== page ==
Skip to main content

You are here


Here’s How to Spur More DC Plan Participant Logins

Service Providers

Last year, the Department of Labor established an e-delivery rule allowing plan sponsors to communicate retirement plan information electronically. But is there more that can be done to get participants to login more often?

A recent Cogent Syndicated study from Escalent provides some answers. According to the study, most industry experts are quick to recognize that the benefits of DC plan participant digital include:

  • higher rates of client satisfaction;
  • expanded cross-sell opportunities;
  • greater overall financial wellness;
  • reduced call-center volume; and 
  • fewer email inquiries.

But successfully engaging participants on online recordkeeping platforms continues to be a challenge that providers’ marketing teams have grappled with since the inception of platforms, the study notes.  So Escalent asked respondents to its DC Participant Planscape study to specify what inspired them to log in (or not) and what could make provider websites “more enticing.”

Over the past year, more than 8 in 10 participants (81%) reported logging in to their plan provider websites, but the majority of these visits were solely transactional, prompted by a desire to check account balances (56%) and review investment options (33%), notes Sonia Davis, senior product director at Escalent. “While older cohorts are taking the initiative to log in for informational purposes, Millennials are compelled by a multitude of factors spanning mobile app notifications, social media links and texts,” writes Davis. 

In contrast, participants who have steered clear of their plan provider websites deem their account statements to be sufficient (38%) or find it quicker to speak with a person (21%). Others turn to their financial advisor for questions or admit to forgetting their log-in passwords, the study notes.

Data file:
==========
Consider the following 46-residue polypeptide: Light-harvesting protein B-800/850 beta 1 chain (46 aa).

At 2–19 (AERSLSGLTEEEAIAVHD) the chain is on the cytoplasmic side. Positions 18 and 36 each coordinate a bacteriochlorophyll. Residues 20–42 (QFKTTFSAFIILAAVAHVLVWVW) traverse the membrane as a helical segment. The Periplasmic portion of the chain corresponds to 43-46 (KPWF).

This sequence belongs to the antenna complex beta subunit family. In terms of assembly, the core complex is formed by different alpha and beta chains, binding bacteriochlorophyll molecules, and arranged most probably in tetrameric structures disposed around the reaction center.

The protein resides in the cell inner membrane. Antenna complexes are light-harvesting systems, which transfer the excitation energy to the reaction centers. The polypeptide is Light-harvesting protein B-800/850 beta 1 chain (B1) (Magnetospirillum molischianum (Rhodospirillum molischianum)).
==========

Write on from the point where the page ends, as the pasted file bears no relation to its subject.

On a cautionary note, however, more than one-tenth of Millennials have found the online information uninteresting or irrelevant or had trouble finding answers to their questions—areas plan providers can address more readily, Davis notes.  

Regardless of recent log-in activity, the firm asked all DC participants to rank the top five features that would encourage them to log in to their plan provider’s website more frequently. According to the findings, email/text alerts linking to new information and online dashboards with real-time account information top the list across all generations. Online tools and calculators, retirement income/expense worksheets and simplified descriptions of plan investments round out the top five ways providers can generate more website visits. 

Here are the top 10 responses based on respondents who ranked the following factors No. 1 in order of importance:

  • An email or text that alerts me to new information (10%)
  • An online dashboard with real-time account information (9%)
  • Online tools and calculators (6%)
  • Retirement income/expense worksheets (6%)
  • Simplified descriptions of plan investment options (6%)
  • Easier log-in (6%)
  • Market updates and commentary (5%)
  • Enhanced data security (5%)
  • Easy-to-use trading platform (5%)
  • Short educational videos (2%)

The survey also breaks down those responses by generation. For example, Millennials and Gen Xers were found to be amenable to a variety of influencers, including easy-to-use traditional platforms, short educational videos, better mobile capabilities and personalized education, such as real-life stories and inspirational savings tips. 

Ultimately, the goal isn’t just getting participants to log in, but keeping their attention and inspiring them to come back for more education and updated information, says Davis. “Developing the tools that will engage participants with provider websites is a win-win, as it boosts cross-sell opportunities and decreases call and email service volumes for providers while also helping participants better prepare for retirement and secure their financial futures,” she emphasizes. 

The findings are based on a survey of 4,600 DC plan participants actively contributing to a DC plan and/or having at least $5,000 in a former employer’s DC plan.